Central retinal vein occlusion occurs when the blood supply to the retina is blocked. The retina is the membrane located at the back of the eye.
The retina houses a main artery and a main vein. Veins and arteries carry blood throughout the body including the eyes. When the main vein in the eye is blocked, blood and other fluids spill into the retina. The fluid then collects in the macula (a part of the retina that gives the eye its central vision) causing it to swell (macular edema). 
The swelling then affects an individual’s central vision. This disruption can rapidly cause the death of nerve cells in the eye leading to loss of vision. CRVO always happens in one eye.

Also Known As



Non-ischemic CRVO - Less serious, accounting for 75% of all cases and with a better prognosis.
Ischemic CRVO - More serious and can lead to loss of vision.
Intermediate or indeterminate because they are neither clearly ischemic or non-ischemic

Causes and Risk Factors

Sometimes the underlying cause of CRVO is unknown. CRVO mainly occurs when the main vein that takes blood away from the retina is blocked. The blockage may happen in the main vein or branches of the vein located in the retina. Disease can also cause the artery walls to narrow down leading to CRVO.
Older people from age 50 and above are at risk of developing CRVO. Other risk factors may include hypertension, diabetes, glaucoma and increased blood viscosity.

Signs & Symptoms

The symptoms of CRVO may include:

  • Sudden loss of vision in one eye either partly or fully 
  • Blurry vision, partly or wholly in one eye
  • Floaters (spots on the eye)
  • Pain and pressure in the affected eye in severe cases
  • Abnormal blood cells growing on the retina or iris. These growths may bleed or cause a painful kind of glaucoma


The eye professional will conduct a thorough examination of the eye. The procedures or examinations may include:

  • Dilating the eye using eye drops
  • Fluorescein angiography to check how damaged the retina is - The professional will inject dye into a vein in the arm and photograph the retina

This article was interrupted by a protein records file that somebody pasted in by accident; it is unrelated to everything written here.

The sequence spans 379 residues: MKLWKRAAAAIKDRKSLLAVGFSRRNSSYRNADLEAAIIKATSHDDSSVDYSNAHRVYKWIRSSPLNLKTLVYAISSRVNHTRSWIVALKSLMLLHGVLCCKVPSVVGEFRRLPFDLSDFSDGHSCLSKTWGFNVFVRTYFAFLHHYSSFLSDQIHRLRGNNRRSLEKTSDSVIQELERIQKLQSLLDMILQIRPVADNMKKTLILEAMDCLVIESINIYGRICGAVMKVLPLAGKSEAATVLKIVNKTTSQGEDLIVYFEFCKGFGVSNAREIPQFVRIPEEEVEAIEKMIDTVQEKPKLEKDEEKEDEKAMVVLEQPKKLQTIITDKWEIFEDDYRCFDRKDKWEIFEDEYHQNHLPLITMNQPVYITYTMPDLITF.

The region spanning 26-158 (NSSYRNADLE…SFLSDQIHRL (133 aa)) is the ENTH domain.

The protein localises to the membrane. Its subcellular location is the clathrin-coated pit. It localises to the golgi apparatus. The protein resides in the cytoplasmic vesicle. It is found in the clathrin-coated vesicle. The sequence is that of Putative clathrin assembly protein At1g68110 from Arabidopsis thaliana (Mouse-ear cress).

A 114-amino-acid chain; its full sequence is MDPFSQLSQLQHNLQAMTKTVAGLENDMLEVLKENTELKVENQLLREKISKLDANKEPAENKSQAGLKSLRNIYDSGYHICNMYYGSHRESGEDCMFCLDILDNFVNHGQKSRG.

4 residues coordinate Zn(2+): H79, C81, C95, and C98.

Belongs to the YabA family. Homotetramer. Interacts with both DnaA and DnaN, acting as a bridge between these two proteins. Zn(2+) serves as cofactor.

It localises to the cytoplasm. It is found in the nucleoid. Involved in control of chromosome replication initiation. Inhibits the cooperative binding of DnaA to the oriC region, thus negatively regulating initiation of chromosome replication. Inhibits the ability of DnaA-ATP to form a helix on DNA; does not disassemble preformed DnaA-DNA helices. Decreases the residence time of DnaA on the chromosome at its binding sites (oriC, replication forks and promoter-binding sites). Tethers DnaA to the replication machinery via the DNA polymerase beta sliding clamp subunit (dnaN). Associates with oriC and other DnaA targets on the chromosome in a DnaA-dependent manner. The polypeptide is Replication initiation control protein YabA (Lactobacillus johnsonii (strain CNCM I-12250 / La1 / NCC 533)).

• Optical coherence tomography (imaging) to check if the retina is swollen
  • Use of an ophthalmoscope to see the changes in the blood vessels and the retina
  • Further tests to reveal disorders that may increase the risk of the blockages - These disorders include diabetes, hypertension and so on


Treatment of CRVO-related complications is aimed at reducing macular edema.

Medical Treatment

Some patients may regain vision without medical attention.
There is no treatment for CRVO (the vein cannot be unblocked). However, there are treatments related to CRVO. It’s important to determine the cause of the blockage and treat accordingly. Any leaking blood vessels should be sealed.
Injections (VEGF blockers) and steroids are used to reduce the swelling in the macular edema. Eye drops and glasses do not help to improve vision.

Surgical Treatment

Panretinal photocoagulation (laser treatment) is a procedure that prevents neovascular glaucoma. A laser beam helps to lower the chances of bleeding in the eye. It also keeps the eye pressure from rising.

Prognosis/Long-term outlook

Neovascular glaucoma can develop three months or longer after an individual has developed CRVO. CRVO patients need regular check-ups to monitor for neovascular glaucoma. It is important because pressure can rise to dangerous levels. If there is a noticeable decrease in vision or eye pain, they should contact the ophthalmologist immediately.
The ultimate visual outcome varies from individual to individual. Some patients will have a spontaneous improvement in vision over time. It may take a few months for someone to notice any improvement. Sometimes vision can remain the same or deteriorate without treatment. However, with severe CVRO, treatment must be administered.
People will retain vision depending on two factors; if the central retinal vein was impacted by the blockage and the state of visual acuity when the blockage occurred. 
Most people may experience permanent loss of vision.

Prevention/Follow Up

People are advised to do the following to lower CRVO risk:

  • Eat foods low in fat
  • Get plenty of regular exercise
  • Try to lose weight or maintain ideal weight
  • Avoid smoking

Also, early detection of macular edema or abnormal blood vessels is advisable and vital to avoid severe vision loss.